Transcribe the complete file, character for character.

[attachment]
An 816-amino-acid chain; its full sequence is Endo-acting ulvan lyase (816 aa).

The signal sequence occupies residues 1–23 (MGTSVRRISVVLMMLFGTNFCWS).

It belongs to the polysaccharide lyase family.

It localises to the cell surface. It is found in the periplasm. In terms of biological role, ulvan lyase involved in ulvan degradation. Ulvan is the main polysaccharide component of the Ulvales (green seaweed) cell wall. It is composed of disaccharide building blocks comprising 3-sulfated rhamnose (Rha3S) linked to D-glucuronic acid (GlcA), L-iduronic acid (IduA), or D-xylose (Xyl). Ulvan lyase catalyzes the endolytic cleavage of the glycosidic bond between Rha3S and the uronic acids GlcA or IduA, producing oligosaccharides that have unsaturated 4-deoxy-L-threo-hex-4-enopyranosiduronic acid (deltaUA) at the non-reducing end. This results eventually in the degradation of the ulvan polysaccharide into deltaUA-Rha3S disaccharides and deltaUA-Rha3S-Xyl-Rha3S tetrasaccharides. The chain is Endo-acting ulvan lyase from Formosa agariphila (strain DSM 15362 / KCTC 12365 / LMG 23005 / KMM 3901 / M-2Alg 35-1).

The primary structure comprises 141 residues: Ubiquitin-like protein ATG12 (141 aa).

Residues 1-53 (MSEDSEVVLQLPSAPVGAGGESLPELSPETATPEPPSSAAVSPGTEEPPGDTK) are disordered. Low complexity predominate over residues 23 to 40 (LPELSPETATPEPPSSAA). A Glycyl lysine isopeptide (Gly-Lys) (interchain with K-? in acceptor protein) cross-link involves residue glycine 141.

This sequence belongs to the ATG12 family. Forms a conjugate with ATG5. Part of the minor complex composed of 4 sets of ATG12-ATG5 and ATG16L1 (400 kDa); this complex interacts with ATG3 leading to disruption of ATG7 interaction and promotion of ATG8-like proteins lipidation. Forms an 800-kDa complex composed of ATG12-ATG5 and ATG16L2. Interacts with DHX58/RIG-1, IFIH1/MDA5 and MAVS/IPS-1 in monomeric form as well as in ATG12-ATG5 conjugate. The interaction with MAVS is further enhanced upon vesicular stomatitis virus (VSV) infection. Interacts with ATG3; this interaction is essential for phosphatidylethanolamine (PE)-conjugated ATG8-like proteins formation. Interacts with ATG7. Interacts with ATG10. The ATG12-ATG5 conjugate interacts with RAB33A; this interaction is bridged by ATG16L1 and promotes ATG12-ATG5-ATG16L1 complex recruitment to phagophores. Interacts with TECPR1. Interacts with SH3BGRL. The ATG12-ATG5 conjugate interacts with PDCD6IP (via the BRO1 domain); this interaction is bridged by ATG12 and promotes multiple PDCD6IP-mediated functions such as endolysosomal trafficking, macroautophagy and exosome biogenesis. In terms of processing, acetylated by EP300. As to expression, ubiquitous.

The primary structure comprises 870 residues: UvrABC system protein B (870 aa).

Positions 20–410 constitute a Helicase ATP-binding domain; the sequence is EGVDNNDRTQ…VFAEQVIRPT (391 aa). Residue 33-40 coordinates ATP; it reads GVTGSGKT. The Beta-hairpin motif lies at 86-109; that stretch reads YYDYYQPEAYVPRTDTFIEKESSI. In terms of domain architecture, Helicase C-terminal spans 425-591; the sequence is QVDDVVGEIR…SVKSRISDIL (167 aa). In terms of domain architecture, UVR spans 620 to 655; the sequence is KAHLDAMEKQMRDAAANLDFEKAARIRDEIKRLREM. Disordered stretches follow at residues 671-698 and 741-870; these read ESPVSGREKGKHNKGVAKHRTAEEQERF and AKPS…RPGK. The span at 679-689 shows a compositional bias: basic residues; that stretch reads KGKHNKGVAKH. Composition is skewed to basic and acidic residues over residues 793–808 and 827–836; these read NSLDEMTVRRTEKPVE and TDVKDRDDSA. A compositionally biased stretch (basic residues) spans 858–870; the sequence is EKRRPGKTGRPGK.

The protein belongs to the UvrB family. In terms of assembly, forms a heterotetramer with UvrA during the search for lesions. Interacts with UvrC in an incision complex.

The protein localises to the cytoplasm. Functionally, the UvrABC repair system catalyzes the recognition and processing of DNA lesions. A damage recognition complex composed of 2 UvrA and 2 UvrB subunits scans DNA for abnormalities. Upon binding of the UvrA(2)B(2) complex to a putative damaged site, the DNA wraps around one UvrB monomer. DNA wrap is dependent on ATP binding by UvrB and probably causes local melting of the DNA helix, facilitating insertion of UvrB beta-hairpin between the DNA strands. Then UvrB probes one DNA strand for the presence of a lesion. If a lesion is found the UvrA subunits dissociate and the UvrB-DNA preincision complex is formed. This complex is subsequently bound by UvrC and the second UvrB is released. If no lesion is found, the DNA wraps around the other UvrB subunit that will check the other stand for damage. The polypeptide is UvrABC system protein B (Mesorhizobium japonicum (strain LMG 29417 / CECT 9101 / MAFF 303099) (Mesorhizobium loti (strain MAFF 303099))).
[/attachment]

An 816-amino-acid chain; its full sequence is Endo-acting ulvan lyase (816 aa).

The signal sequence occupies residues 1–23 (MGTSVRRISVVLMMLFGTNFCWS).

It belongs to the polysaccharide lyase family.

It localises to the cell surface. It is found in the periplasm. In terms of biological role, ulvan lyase involved in ulvan degradation. Ulvan is the main polysaccharide component of the Ulvales (green seaweed) cell wall. It is composed of disaccharide building blocks comprising 3-sulfated rhamnose (Rha3S) linked to D-glucuronic acid (GlcA), L-iduronic acid (IduA), or D-xylose (Xyl). Ulvan lyase catalyzes the endolytic cleavage of the glycosidic bond between Rha3S and the uronic acids GlcA or IduA, producing oligosaccharides that have unsaturated 4-deoxy-L-threo-hex-4-enopyranosiduronic acid (deltaUA) at the non-reducing end. This results eventually in the degradation of the ulvan polysaccharide into deltaUA-Rha3S disaccharides and deltaUA-Rha3S-Xyl-Rha3S tetrasaccharides. The chain is Endo-acting ulvan lyase from Formosa agariphila (strain DSM 15362 / KCTC 12365 / LMG 23005 / KMM 3901 / M-2Alg 35-1).

The primary structure comprises 141 residues: Ubiquitin-like protein ATG12 (141 aa).

Residues 1-53 (MSEDSEVVLQLPSAPVGAGGESLPELSPETATPEPPSSAAVSPGTEEPPGDTK) are disordered. Low complexity predominate over residues 23 to 40 (LPELSPETATPEPPSSAA). A Glycyl lysine isopeptide (Gly-Lys) (interchain with K-? in acceptor protein) cross-link involves residue glycine 141.

This sequence belongs to the ATG12 family. Forms a conjugate with ATG5. Part of the minor complex composed of 4 sets of ATG12-ATG5 and ATG16L1 (400 kDa); this complex interacts with ATG3 leading to disruption of ATG7 interaction and promotion of ATG8-like proteins lipidation. Forms an 800-kDa complex composed of ATG12-ATG5 and ATG16L2. Interacts with DHX58/RIG-1, IFIH1/MDA5 and MAVS/IPS-1 in monomeric form as well as in ATG12-ATG5 conjugate. The interaction with MAVS is further enhanced upon vesicular stomatitis virus (VSV) infection. Interacts with ATG3; this interaction is essential for phosphatidylethanolamine (PE)-conjugated ATG8-like proteins formation. Interacts with ATG7. Interacts with ATG10. The ATG12-ATG5 conjugate interacts with RAB33A; this interaction is bridged by ATG16L1 and promotes ATG12-ATG5-ATG16L1 complex recruitment to phagophores. Interacts with TECPR1. Interacts with SH3BGRL. The ATG12-ATG5 conjugate interacts with PDCD6IP (via the BRO1 domain); this interaction is bridged by ATG12 and promotes multiple PDCD6IP-mediated functions such as endolysosomal trafficking, macroautophagy and exosome biogenesis. In terms of processing, acetylated by EP300. As to expression, ubiquitous.

The primary structure comprises 870 residues: UvrABC system protein B (870 aa).

Positions 20–410 constitute a Helicase ATP-binding domain; the sequence is EGVDNNDRTQ…VFAEQVIRPT (391 aa). Residue 33-40 coordinates ATP; it reads GVTGSGKT. The Beta-hairpin motif lies at 86-109; that stretch reads YYDYYQPEAYVPRTDTFIEKESSI. In terms of domain architecture, Helicase C-terminal spans 425-591; the sequence is QVDDVVGEIR…SVKSRISDIL (167 aa). In terms of domain architecture, UVR spans 620 to 655; the sequence is KAHLDAMEKQMRDAAANLDFEKAARIRDEIKRLREM. Disordered stretches follow at residues 671-698 and 741-870; these read ESPVSGREKGKHNKGVAKHRTAEEQERF and AKPS…RPGK. The span at 679-689 shows a compositional bias: basic residues; that stretch reads KGKHNKGVAKH. Composition is skewed to basic and acidic residues over residues 793–808 and 827–836; these read NSLDEMTVRRTEKPVE and TDVKDRDDSA. A compositionally biased stretch (basic residues) spans 858–870; the sequence is EKRRPGKTGRPGK.

The protein belongs to the UvrB family. In terms of assembly, forms a heterotetramer with UvrA during the search for lesions. Interacts with UvrC in an incision complex.

The protein localises to the cytoplasm. Functionally, the UvrABC repair system catalyzes the recognition and processing of DNA lesions. A damage recognition complex composed of 2 UvrA and 2 UvrB subunits scans DNA for abnormalities. Upon binding of the UvrA(2)B(2) complex to a putative damaged site, the DNA wraps around one UvrB monomer. DNA wrap is dependent on ATP binding by UvrB and probably causes local melting of the DNA helix, facilitating insertion of UvrB beta-hairpin between the DNA strands. Then UvrB probes one DNA strand for the presence of a lesion. If a lesion is found the UvrA subunits dissociate and the UvrB-DNA preincision complex is formed. This complex is subsequently bound by UvrC and the second UvrB is released. If no lesion is found, the DNA wraps around the other UvrB subunit that will check the other stand for damage. The polypeptide is UvrABC system protein B (Mesorhizobium japonicum (strain LMG 29417 / CECT 9101 / MAFF 303099) (Mesorhizobium loti (strain MAFF 303099))).